April 18, 1775, 700 British soldiers under the command of Lt. Col. Francis Smith gathered on Boston Common and boarded ships to raid Concord. These soldiers included eight companies of grenadiers, or soldiers who stood on the frontlines and heaved grenades at the enemy, and eight companies of light infantry. During this time, Paul Revere, along with two other riders, William Dawes and Samuel Prescott, began their nighttime rides to rouse the minutemen and warn citizens of an attack. Revere rode to Lexington, where Samuel Adams and John Hancock were staying en route to the Second Continental Congress, and managed to persuade Adams and Hancock to leave the city for their safety as they faced possible arrest. Revere was later captured, but fortunately for the Patriots, this occurred after the news of a British attack had already been conveyed. On the anniversary of Paul Revere’s famous Midnight Ride, Peaks and Pints presents a flight of British and American craft beer battling on our flight crosscut board that we call Craft Beer Crosscut 4.18.18: A Flight of Paul Revere. You get to decide which country wins!
BRITISH BEER: One of the oldest operating breweries in the world, Samuel Smith’s Old Brewery has been brewing with the same derivative yeast strain in the same stone vats for the last 255 years. They even keep a small team of Shire horses — a breed that traditionally pulled brewery wagons — to deliver beer around its hometown of Tadcaster, England. But for all this tradition, Samuel Smith is remarkably modern. All but one of its beers are vegan and the brewery has an entire line of organic ales, including its Cherry Fruit Beer brewed with organic cherry concentrate and organic cherry extract. According to Samuel Smith’s, it’s brewed at the All Saints Brewery in Stamford, England using all manually operated equipment. Barley and wheat are combined to make an ale, fermented and aged for an extended period, then taken to Samuel Smith’s brewery in Tadcaster, England. It is at this stage where they blend in pure fruit juice to create a fruit-forward ale with malt and some bittering hops on the back.
5.6% ABV, 9 IBU
COLONIES BEER: Brewed and blended by Brewery Ommegang‘s sister brewery Liefmans in Belgium, Rosetta combines old (aged on cherries at least three years) and young Flemish brown ale (or oud bruin) with a lively and fruity kriek, or cherry beer. The blend, which was developed by Cooperstown, New York’s Ommegang Brewmaster Phil Leinhart, results in a complex yet refreshing mahogany-brown brew that is an intriguing interplay of tartness and sweetness.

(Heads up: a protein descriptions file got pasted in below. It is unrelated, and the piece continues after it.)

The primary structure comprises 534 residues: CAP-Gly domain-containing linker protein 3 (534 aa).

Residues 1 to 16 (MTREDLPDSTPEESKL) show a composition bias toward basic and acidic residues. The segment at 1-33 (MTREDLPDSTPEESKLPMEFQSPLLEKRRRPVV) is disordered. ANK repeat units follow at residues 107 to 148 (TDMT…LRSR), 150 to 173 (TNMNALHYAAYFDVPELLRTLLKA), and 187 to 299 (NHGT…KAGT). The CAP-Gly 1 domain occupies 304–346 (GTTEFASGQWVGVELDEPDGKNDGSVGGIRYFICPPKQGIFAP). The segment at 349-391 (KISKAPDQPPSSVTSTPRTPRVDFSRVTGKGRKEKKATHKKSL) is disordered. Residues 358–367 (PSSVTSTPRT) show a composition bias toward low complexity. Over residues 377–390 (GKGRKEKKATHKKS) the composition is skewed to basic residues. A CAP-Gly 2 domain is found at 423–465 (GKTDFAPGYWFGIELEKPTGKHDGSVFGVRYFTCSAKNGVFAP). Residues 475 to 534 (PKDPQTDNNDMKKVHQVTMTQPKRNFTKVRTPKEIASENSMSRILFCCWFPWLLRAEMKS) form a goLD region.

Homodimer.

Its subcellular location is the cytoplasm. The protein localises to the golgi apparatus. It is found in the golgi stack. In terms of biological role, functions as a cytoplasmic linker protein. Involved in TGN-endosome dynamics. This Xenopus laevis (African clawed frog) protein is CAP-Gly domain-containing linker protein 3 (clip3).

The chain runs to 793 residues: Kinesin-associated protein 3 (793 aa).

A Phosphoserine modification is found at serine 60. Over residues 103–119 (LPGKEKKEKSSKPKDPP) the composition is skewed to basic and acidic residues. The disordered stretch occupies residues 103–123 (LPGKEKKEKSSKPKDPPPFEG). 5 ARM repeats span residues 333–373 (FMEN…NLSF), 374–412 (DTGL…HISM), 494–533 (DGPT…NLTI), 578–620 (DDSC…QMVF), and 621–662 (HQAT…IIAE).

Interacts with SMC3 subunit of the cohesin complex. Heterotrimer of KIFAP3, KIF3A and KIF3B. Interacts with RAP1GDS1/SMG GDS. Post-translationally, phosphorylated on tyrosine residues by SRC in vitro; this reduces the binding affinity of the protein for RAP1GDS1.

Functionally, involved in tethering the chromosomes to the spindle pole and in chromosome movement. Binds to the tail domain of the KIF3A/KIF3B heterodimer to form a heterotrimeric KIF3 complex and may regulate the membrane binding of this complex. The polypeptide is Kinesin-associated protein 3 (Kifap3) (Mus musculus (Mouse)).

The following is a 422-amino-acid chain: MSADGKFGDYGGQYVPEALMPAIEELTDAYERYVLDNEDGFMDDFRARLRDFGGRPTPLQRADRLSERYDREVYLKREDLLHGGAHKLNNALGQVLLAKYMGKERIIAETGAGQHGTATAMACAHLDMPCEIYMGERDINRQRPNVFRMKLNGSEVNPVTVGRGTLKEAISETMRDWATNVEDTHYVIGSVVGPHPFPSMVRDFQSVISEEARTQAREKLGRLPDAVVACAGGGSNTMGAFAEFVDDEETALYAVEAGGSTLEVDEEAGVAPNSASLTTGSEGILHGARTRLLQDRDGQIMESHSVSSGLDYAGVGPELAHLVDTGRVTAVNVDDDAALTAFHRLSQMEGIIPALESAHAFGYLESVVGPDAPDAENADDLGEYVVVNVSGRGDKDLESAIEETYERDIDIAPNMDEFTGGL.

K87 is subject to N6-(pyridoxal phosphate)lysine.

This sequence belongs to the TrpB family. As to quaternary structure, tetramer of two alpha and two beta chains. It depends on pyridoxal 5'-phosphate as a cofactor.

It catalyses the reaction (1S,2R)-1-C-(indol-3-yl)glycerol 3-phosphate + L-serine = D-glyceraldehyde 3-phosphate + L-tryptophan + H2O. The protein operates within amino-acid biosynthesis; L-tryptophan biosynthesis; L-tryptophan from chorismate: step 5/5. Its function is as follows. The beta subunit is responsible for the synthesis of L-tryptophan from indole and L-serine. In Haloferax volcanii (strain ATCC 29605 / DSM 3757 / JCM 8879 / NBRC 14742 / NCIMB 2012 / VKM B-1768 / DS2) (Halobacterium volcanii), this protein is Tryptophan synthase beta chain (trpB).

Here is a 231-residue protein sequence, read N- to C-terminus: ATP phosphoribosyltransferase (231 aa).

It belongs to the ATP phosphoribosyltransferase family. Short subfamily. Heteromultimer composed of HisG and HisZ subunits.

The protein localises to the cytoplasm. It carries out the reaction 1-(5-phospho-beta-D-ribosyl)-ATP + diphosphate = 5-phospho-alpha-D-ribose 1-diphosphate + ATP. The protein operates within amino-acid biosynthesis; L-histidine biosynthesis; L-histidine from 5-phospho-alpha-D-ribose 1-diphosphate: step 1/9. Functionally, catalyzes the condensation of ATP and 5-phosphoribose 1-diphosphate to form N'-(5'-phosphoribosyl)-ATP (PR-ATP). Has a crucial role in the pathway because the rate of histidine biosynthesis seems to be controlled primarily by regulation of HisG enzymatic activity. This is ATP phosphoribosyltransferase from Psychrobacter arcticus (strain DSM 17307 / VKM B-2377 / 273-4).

5% ABV, 28 IBU
BRITISH BEER: The chocolate is coming! The chocolate is coming! Samuel Smith’s has always brewed the old-fashioned way and the British operation still pulls water from its original well dug in 1758. Its Organic Chocolate Stout pours dark brown with a thin, khaki head. Breathe in the sweet milk chocolate, roasted malts, chocolate malt balls and a touch of vanilla. It’s velvety and delicious, with creamy chocolate milk, chocolate syrup and cocoa powder dancing on the tongue. Caramel, whipped cream, marshmallows and vanilla try to cut in.
11% ABV, 35 IBU
COLONIES BEER: Cooperstown, N.Y.-based brewery Ommegang released a new Game of Thrones series named the Royal Reserve Collection, which is “a collectible series of four special, limited release beers, each designed and brewed as an homage to one of four epic figures in the battle for the Seven Kingdoms,” according to Ommegang hype. The first beer in the series, Hand of the Queen, is an 11 percent ABV barleywine brewed with “a blend of specialty malts and carefully-selected old-world hops” that is a tribute to the Tyrion Lannister character on the show. Contrary to the violence on the TV series, Ommegang Game of Thrones – Hand of the Queen is not a punch in the face over the top barleywine, but a subtle and complex beer, that begs to be sipped. The nose is toffee, dark fruit, leather and light yeast. Very light chocolate, too, in the flavor with a light sweet caramel, molasses, vanilla bourbon, light brown fruit and faint hints of leather and tobacco.
OK, you chose the last beer of this flight. Will it be British brewery Samuel Smith or Colonial brewery Ommegang? Let one of the Peaks and Pints’ bartenders know your decision.
5% ABV, 32 IBU
BRITISH BEER: Popular in the late 1800s, the last oatmeal stout was brewed before the First World War until Samuel Smith reintroduced this style in 1980. Oatmeal conjures stick-to-your-ribs fullness, but Samuel Smith’s Oatmeal Stout is incredibly easy to drink. It hits the nose with sweet and roasted malt. The taste follows the nose with a big abundance of roasted malt with some sweet tones followed by a nice oatmeal flavor. It’s creamy and full with just a hint of graininess — and it just nails that almost-coffee, almost-chocolate flavor profile.
COLONIES BEER: Brewery Ommegang’s Belgian strong darkale Sirens’ Song is brewed with Pilsner, Midnight Wheat and soft Red Wheat malts, as well as noble hop varieties for balance. In addition to dark Belgian candi syrup, figs and raisins are thrown into the kettle for not only added complexity but also to represent cargo lost to the sea because of the bewitching sirens’ songs. Aromas of roasted malt and dark fruit are pronounced. The flavor begins with sweetness and caramel notes and finishes smooth with lingering hints of caramelized sugar and balanced bitterness.